Goalie bounces back from injuries

Sophomore Martin De La Torre, 21, is City College’s Men’€™s soccer goalkeeper. Photo By Leslie Calderon/The Guardsman

By Lucas Almeida
The Guardsman
After missing most games last season due to severe jaw and knee injuries, you could say the City College men’s soccer starting goalkeeper is a warrior.

Martin De La Torre, 21, is a passionate mechanical engineering student and dedicated athlete who went above and beyond to join his teammates this year in their fight for the California Community College Men’s Soccer State Championship title.

The six-foot tall Rams’ goalkeeper was one of the leaders of this year’s team.  De La Torre started almost every game and ended the season as the second ranked goalie in the state after allowing only 13 scores all season.

“Sid,” as his teammates and coaching staff call him, is De La Torre’s nickname because of his  similarity of appearance to the giant, animated ground sloth from the movie “Ice Age.”

De La Torre has been at City College for four years.

In August 2010, De La Torre faced the first serious injury in his soccer career after breaking his jaw while playing for his club team, Hayward Morelia Football Club. The severe fracture forced De La Torre to sit out that season for the Rams.

It took him eight months to recover and he had to wear a protective helmet during those months.

After recovering from the setback, De La Torre followed a disciplined treatment plan prescribed to him by doctors and athletic trainers so that he would be ready to play his second year of soccer in Fall 2011.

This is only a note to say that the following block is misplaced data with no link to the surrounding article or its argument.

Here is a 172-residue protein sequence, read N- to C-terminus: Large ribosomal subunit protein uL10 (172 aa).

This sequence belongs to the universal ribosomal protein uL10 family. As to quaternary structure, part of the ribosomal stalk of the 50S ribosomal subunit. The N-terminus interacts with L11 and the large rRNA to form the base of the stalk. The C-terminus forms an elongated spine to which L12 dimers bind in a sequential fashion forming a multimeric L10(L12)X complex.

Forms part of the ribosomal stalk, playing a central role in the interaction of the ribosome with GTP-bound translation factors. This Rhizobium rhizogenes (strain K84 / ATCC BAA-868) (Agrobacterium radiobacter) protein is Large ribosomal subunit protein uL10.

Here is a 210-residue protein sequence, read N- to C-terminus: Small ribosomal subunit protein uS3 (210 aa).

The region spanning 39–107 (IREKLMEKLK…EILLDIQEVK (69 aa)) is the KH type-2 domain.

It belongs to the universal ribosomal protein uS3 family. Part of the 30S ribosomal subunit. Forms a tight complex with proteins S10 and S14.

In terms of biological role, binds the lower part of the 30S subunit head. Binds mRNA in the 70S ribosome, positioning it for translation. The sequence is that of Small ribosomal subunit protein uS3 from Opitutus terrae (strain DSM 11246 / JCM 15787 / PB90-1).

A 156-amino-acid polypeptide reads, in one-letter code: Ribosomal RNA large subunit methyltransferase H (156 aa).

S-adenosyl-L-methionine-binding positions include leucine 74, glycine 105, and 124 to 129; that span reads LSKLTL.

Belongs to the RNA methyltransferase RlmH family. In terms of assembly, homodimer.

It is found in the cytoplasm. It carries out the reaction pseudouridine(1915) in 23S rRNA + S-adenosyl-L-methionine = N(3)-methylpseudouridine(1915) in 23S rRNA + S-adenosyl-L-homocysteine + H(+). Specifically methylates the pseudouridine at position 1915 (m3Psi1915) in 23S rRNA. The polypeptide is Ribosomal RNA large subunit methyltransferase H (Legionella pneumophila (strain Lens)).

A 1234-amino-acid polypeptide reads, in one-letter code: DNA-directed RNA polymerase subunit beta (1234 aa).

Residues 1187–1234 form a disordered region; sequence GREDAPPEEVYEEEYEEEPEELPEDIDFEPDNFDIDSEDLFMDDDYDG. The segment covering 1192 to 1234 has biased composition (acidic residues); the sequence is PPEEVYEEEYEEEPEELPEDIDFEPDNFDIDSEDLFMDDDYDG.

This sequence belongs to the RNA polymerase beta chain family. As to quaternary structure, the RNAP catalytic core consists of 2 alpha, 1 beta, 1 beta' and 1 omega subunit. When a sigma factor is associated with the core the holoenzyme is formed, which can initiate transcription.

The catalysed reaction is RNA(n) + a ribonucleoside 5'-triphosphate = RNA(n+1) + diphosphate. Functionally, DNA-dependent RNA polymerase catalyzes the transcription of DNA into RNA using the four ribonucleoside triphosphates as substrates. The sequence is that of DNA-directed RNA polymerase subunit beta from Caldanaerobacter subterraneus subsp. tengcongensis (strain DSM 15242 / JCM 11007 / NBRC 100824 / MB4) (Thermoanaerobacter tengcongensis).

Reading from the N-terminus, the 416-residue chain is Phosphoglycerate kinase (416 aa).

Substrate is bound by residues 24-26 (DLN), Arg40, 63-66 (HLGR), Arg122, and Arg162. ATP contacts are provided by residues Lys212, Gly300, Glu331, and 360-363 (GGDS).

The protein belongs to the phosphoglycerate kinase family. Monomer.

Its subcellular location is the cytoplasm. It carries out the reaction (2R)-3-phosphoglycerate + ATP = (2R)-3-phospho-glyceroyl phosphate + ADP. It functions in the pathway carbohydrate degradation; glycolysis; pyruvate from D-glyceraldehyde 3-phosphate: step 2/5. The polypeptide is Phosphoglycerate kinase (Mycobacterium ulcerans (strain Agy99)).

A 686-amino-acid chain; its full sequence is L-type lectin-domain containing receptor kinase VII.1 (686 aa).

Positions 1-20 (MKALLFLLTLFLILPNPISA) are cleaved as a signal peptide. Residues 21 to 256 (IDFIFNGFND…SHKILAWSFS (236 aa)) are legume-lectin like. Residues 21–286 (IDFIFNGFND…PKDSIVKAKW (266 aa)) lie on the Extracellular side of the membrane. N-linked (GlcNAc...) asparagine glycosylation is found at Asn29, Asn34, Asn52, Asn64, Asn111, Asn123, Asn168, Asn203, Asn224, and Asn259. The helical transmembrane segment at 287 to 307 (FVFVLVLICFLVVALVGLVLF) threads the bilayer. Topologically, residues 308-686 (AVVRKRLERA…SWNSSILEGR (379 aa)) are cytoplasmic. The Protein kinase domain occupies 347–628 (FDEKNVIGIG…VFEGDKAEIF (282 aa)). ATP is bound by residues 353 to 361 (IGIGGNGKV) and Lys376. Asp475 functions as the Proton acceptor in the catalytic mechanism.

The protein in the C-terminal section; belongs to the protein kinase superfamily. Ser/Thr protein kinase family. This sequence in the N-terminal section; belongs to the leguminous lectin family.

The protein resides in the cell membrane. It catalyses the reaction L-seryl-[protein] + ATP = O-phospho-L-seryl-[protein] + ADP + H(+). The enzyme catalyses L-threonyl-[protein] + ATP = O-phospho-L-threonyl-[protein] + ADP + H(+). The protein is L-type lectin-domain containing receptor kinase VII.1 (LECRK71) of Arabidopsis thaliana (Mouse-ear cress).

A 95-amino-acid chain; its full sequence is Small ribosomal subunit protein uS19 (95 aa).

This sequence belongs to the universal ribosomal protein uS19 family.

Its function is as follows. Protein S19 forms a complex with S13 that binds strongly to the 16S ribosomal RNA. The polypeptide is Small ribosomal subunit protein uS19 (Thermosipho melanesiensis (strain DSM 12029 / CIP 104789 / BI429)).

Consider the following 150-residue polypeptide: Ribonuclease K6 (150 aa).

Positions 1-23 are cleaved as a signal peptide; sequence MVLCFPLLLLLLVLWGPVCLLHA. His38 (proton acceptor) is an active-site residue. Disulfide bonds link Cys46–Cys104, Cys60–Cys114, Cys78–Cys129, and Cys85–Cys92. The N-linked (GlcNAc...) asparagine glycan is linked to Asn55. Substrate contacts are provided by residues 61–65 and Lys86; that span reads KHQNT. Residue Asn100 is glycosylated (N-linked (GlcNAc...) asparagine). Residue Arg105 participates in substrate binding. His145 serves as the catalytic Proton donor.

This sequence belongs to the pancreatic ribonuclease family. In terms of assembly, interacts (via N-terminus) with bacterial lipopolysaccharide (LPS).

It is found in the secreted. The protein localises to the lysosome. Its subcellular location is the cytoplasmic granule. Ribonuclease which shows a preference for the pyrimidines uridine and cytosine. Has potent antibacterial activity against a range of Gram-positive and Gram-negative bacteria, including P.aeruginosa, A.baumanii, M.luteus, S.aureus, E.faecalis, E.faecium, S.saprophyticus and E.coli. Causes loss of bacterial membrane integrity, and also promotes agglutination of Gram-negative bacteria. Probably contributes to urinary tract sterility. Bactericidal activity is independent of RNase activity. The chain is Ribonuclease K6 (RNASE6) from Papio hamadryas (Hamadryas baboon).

Then, on Sept. 27, 2011 he suffered an unforgettable setback.

While playing against Foothill College, he injured his right knee.

“I felt my knee lock, just completely lock,” De La Torre said. “I tried to get back up, I got mad. I kind of kicked and punched the post and then I went down because of my knee, I was in so much pain.”

Magnetic resonance imaging results diagnosed De La Torre with a torn medial meniscus on his right knee.

The injury didn’t just affect De La Torre’s athletic life.  His academic pursuits were also broadsided.

Initial recovery for a torn medial meniscus takes up to two weeks, followed by physical therapy, according to the Cleveland Clinic’s website, but total recovery can take up to six weeks.

De La Torre had to watch from the sidelines as his teammates played.

Then in May, just as preseason training was winding down, he injured his right knee again—this time on the opposite side of the meniscus.

It was his third injury in two years.

“It kind of made me think that I didn’t work hard enough to rehabilitate my knee the same,” he said. “I was trying to do a little extra work just to build on the knee, to get it stronger and ready for the [fall] season.”

Rams goalkeeper Martin De La Torre has recovered from two injuries to the meniscus of his right knee. Photo courtesy of Martin De La Torre

Despite the setback, he never thought about giving up and ended the 2012 season ranked second in the state.

“Well, now all of my friends are just looking at me and going ‘wow, that’s a hella of a comeback,’” De La Torre said.

With De La Torre on the pitch, the City College men’s soccer team made it to the State Championship finals this semester for the first time in Rams history, with a final record of 19-1-4.

Even though they lost 2-0 to the Mt. San Antonio College Mounties, De La Torre was still proud of his personal accomplishments and grateful for a chance to compete with his teammates.

“It means alot to me, I’m very proud to be here,” De La Torre said, sobbing after the game.

Head Coach Adam Lucarelli was proud, too.
“I think we are very fortunate to have a goalkeeper of Sid’s caliber,” Lucarelli said. “We worked really hard [...] Going undefeated until this final game wasn’t a bad job. I’m proud of them [all].”

Follow Lucas on Twitter: @lpa_sfreporter

Follow Leslie on Twitter: @lesliebrook

Author: The Guardsman Online Administrator

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2 Comments

  1. Grow into a Soccer player! As you play soccer, you will discover many benefits. Soccer is brilliant in many ways, and you can only discover its beauty by playing.

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  2. Make longer your muscular for soccer! They develop endurance from constantly running, and muscles from work-outs. This action will remind your child that you are interested in his life.

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